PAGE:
I think we're talking about value here, but value isn't always just a subjective thing. It can be weighed objectively too. I would say value lies in the behavior of an individual. Like I said above, if you buy something that has added features, spend excessive money on it, and then never use those features, objectively speaking you've clearly wasted money and the item had no added value over a netbook.
Obviously, you have no idea what the term objective means. That means a truth that applies to us all - without the subjective (the individual) being a factor.

Since you don't seem to understand my concept of value, and how could you - there's no way you can understand when something is a waste of money in my world.

Which is clear from what you're saying.

I'm not concerned, I'm merely explaining my rationale for purchasing one. It is yourself that doesn't seem to understand that I was answering someone elses question by trying to elaborately give some good reasons for why they are popular and why they are of good value to a lot of people.
No, I didn't understand that you thought - and still think - you can determine what's right for others.

But I'll leave that to you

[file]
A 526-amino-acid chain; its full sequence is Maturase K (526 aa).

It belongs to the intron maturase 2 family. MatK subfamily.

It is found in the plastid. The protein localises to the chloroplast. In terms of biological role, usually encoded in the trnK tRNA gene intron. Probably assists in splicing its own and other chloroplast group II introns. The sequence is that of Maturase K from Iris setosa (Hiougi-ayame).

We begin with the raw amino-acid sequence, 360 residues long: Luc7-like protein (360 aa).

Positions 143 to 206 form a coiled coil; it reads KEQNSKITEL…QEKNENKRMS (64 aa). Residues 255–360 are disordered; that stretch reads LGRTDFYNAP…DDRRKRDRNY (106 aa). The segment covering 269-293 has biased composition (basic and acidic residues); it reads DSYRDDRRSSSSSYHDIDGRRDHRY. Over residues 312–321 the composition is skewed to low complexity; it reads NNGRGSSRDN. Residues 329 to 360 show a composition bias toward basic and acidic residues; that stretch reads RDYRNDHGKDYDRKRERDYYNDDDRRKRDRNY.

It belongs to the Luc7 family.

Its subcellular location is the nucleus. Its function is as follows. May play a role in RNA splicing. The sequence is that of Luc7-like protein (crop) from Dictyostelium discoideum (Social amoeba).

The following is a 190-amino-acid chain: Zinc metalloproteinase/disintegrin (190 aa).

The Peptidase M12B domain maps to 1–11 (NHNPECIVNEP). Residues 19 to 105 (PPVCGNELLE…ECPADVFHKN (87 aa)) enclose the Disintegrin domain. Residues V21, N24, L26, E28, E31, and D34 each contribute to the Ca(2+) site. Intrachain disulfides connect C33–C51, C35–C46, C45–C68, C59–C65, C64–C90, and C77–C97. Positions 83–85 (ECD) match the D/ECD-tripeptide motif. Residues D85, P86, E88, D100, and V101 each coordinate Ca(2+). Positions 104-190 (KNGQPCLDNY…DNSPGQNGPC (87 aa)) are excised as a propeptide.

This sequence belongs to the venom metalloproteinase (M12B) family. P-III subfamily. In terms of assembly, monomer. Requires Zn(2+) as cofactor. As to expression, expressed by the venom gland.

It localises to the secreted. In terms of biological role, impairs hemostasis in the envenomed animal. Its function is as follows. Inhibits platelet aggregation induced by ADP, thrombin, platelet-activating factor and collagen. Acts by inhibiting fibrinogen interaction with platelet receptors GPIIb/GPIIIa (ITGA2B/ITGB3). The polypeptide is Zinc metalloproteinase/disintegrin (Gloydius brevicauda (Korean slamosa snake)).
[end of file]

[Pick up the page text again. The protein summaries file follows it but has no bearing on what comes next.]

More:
Really? I gain the saved money I didn't spend excessivley on things I don't need. This frees up these funds for other purchases, something you won't be able to do. That is unless you are filthy rich, but then I can understand this conversation meaning less to you, however, funds are a limited resource for most people, and as such, evaluating the use of funds a good thing to do. It's "right" in the sense that it's logical and reasonable to spend money thoughtfully and not wastefully.
Yeah, I agree that spending money thoughtfully is a sound course of action. But I don't agree that you can possibly understand when that's being done - when it goes beyond yourself and those you might know VERY well. As in, there's not "right" way to do this. You might have a way that you think is right, and that's great for you - but it most likely won't apply to everyone or even most people. That's my point.

I think this is because you haven't thought about it enough. You somehow attach a negative connotation to "over thinking" and being analytical, and decisive in nature. If only we could all nonchalantly spend money without care because we were filthy rich. If you're not rich, you're simply ignorant of this fact.
Overthinking = negative?

I would think so - as the "over" applies more than needed

Those other things I haven't commented on, so that would be you putting words into my mouth.

Once again, you seem to be suggesting that I spend money without thought or care - and that's a bit disturbing. It seems you might not understand the concept of degree and shades of grey. If I don't care about making the "right" choice - then it's not a black/white issue meaning I don't spend time thinking about my use of money.